Category Archives: teaching

“Museum Histories” course, Spring 2015

Here’s the syllabus for my upcoming course, AMST1903I. It’s a history of museums, mostly American, history and science as well as art. The syllabus includes links to many of the articles, but you’ll find some are behind paywalls. Any feedback welcome!

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My talk at Mt. Holyoke: Looking Back and Looking Ahead

Here are my slides and my notes from a talk I gave at Mt. Holyoke College for the (long name!) Five Colleges, Inc. / Andrew W. Mellon Foundation Bridging Initiative in the Public and Applied Humanities. I greatly enjoyed the opportunity, both because writing the talk allowed me to look back over the past decade …

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Student Work for Public Audiences

Yesterday I participated in a roundtable discussion on “Student Work for Public Audiences” at Brown’s Sheridan Center for Teaching and Learning. I talked about last year’s AMST1550, “Methods in Public Humanities.” I teach courses for students who want to learn how to work with the public. Many of my courses are for graduate students in a professional program, …

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Teaching Digital Public History

Here’s the paper I would have given at the American Historical Association conference, had it not been for about a foot of snow and a cancelled flight.

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Changing the Ph.D. for a Changing Job Market

Some thoughts, kindly published by Oronte Churm at Inside Higher Education.

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Tomorrow’s the first day of class

Tomorrow’s the first day of AMST1550, Methods in Public Humanities. I’ve finished the third version of the syllabus today – I’ve claimed I was done back in November, and then again about two weeks ago. Until the course seems real – until I see the list of students signed up – it’s hard for me …

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Should you get a Ph.D to work in a history museum? – Part 2: Is it useful for the job?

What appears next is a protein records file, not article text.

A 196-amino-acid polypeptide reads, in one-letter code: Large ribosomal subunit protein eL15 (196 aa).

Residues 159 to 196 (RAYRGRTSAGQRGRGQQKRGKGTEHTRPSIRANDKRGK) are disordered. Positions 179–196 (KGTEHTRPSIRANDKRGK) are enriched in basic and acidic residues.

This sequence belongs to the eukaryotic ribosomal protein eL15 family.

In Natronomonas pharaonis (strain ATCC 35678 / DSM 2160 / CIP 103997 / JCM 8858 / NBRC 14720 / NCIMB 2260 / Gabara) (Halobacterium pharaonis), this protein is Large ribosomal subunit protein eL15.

Most curatorial jobs do not require a Ph.D., but is it useful? Does it make one a better curator? The doctoral degree is not designed to train curators. Ph.D. programs in the humanities are, for the most part, designed to train professors at research universities. This may have made sense at one time, but it …

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Building a Professional Persona Online

Friday was Workshop Day at THATCampNE, and Ian Russell and I talked to about 30 folks about your online persona. Ian mostly talked about websites, I mostly talked about twitter. Here’s the summary from the program: Building an academic and professional persona online Steven Lubar and Ian Russell, Brown University It’s important for new and emerging …

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Digital Public Humanities (and an out-of-body experience)

Here’s the talk I gave as the keynote for the New England American Studies Association. Or, rather, here are four versions of it, a cubist interpretation. There’s the notes I used, the slides I showed, the twitter stream that resulted, and, in the background, the collection of syllabi I used for evidence. The slides, but …

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Sources for Teaching Public History: Michel Rolph Trouillot’s Silencing the Past: Power and the Production of History (1995)

(written for the History@Work blog and published there September 4, 2012) Michel Rolph Trouillot, historian, anthropologist, Haitian intellectual and University of Chicago professor, died this July at age 63. I first learned of his death on Twitter, from the tweets by several of my students. They had read his Silencing the Past: Power and the …

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